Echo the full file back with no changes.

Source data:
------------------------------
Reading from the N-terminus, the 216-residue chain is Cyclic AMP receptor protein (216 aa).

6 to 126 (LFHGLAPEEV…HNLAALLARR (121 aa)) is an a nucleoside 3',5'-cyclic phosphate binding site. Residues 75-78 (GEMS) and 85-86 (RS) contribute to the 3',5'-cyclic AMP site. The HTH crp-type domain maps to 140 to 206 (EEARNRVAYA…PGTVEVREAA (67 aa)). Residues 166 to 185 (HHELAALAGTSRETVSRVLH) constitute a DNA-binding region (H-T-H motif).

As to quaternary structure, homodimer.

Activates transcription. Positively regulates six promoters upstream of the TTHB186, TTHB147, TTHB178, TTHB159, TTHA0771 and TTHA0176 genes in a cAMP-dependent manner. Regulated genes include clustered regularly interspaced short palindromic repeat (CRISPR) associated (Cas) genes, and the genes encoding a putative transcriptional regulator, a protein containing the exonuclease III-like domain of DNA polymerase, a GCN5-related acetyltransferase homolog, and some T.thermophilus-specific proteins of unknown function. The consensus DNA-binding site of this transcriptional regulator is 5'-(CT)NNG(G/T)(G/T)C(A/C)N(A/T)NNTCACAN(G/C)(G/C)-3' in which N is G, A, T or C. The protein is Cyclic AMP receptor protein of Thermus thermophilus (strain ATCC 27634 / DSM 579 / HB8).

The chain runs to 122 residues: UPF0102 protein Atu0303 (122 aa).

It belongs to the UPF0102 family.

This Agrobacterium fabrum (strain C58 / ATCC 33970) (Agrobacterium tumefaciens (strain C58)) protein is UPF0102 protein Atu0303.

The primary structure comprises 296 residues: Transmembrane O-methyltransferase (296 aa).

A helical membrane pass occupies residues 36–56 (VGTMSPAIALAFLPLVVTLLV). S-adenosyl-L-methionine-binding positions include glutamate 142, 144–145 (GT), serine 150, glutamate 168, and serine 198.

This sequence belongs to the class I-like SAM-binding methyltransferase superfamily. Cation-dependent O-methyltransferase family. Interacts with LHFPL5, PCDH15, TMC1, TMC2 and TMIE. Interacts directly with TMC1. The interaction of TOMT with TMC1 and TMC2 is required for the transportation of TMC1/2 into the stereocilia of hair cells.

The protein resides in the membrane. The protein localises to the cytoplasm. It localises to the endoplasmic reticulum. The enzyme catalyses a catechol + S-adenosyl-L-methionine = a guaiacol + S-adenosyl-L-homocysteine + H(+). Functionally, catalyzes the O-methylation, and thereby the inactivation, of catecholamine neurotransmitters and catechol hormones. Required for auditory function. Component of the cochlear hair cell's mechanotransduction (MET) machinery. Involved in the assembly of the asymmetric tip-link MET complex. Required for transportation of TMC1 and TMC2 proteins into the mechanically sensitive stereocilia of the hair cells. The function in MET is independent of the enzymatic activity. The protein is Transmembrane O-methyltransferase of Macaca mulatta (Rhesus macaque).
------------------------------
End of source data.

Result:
Reading from the N-terminus, the 216-residue chain is Cyclic AMP receptor protein (216 aa).

6 to 126 (LFHGLAPEEV…HNLAALLARR (121 aa)) is an a nucleoside 3',5'-cyclic phosphate binding site. Residues 75-78 (GEMS) and 85-86 (RS) contribute to the 3',5'-cyclic AMP site. The HTH crp-type domain maps to 140 to 206 (EEARNRVAYA…PGTVEVREAA (67 aa)). Residues 166 to 185 (HHELAALAGTSRETVSRVLH) constitute a DNA-binding region (H-T-H motif).

As to quaternary structure, homodimer.

Activates transcription. Positively regulates six promoters upstream of the TTHB186, TTHB147, TTHB178, TTHB159, TTHA0771 and TTHA0176 genes in a cAMP-dependent manner. Regulated genes include clustered regularly interspaced short palindromic repeat (CRISPR) associated (Cas) genes, and the genes encoding a putative transcriptional regulator, a protein containing the exonuclease III-like domain of DNA polymerase, a GCN5-related acetyltransferase homolog, and some T.thermophilus-specific proteins of unknown function. The consensus DNA-binding site of this transcriptional regulator is 5'-(CT)NNG(G/T)(G/T)C(A/C)N(A/T)NNTCACAN(G/C)(G/C)-3' in which N is G, A, T or C. The protein is Cyclic AMP receptor protein of Thermus thermophilus (strain ATCC 27634 / DSM 579 / HB8).

The chain runs to 122 residues: UPF0102 protein Atu0303 (122 aa).

It belongs to the UPF0102 family.

This Agrobacterium fabrum (strain C58 / ATCC 33970) (Agrobacterium tumefaciens (strain C58)) protein is UPF0102 protein Atu0303.

The primary structure comprises 296 residues: Transmembrane O-methyltransferase (296 aa).

A helical membrane pass occupies residues 36–56 (VGTMSPAIALAFLPLVVTLLV). S-adenosyl-L-methionine-binding positions include glutamate 142, 144–145 (GT), serine 150, glutamate 168, and serine 198.

This sequence belongs to the class I-like SAM-binding methyltransferase superfamily. Cation-dependent O-methyltransferase family. Interacts with LHFPL5, PCDH15, TMC1, TMC2 and TMIE. Interacts directly with TMC1. The interaction of TOMT with TMC1 and TMC2 is required for the transportation of TMC1/2 into the stereocilia of hair cells.

The protein resides in the membrane. The protein localises to the cytoplasm. It localises to the endoplasmic reticulum. The enzyme catalyses a catechol + S-adenosyl-L-methionine = a guaiacol + S-adenosyl-L-homocysteine + H(+). Functionally, catalyzes the O-methylation, and thereby the inactivation, of catecholamine neurotransmitters and catechol hormones. Required for auditory function. Component of the cochlear hair cell's mechanotransduction (MET) machinery. Involved in the assembly of the asymmetric tip-link MET complex. Required for transportation of TMC1 and TMC2 proteins into the mechanically sensitive stereocilia of the hair cells. The function in MET is independent of the enzymatic activity. The protein is Transmembrane O-methyltransferase of Macaca mulatta (Rhesus macaque).